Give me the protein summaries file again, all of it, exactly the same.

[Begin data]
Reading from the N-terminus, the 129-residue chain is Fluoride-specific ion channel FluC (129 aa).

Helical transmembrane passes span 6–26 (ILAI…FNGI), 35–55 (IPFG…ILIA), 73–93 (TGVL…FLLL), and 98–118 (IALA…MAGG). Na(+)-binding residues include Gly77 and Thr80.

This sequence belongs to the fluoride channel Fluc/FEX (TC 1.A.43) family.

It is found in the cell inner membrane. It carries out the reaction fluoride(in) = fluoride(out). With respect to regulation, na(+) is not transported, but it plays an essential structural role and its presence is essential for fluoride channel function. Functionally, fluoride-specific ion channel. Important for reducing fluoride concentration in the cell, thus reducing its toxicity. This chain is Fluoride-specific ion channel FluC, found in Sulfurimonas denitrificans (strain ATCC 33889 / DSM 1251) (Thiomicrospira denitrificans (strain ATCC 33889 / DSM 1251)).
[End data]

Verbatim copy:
Reading from the N-terminus, the 129-residue chain is Fluoride-specific ion channel FluC (129 aa).

Helical transmembrane passes span 6–26 (ILAI…FNGI), 35–55 (IPFG…ILIA), 73–93 (TGVL…FLLL), and 98–118 (IALA…MAGG). Na(+)-binding residues include Gly77 and Thr80.

This sequence belongs to the fluoride channel Fluc/FEX (TC 1.A.43) family.

It is found in the cell inner membrane. It carries out the reaction fluoride(in) = fluoride(out). With respect to regulation, na(+) is not transported, but it plays an essential structural role and its presence is essential for fluoride channel function. Functionally, fluoride-specific ion channel. Important for reducing fluoride concentration in the cell, thus reducing its toxicity. This chain is Fluoride-specific ion channel FluC, found in Sulfurimonas denitrificans (strain ATCC 33889 / DSM 1251) (Thiomicrospira denitrificans (strain ATCC 33889 / DSM 1251)).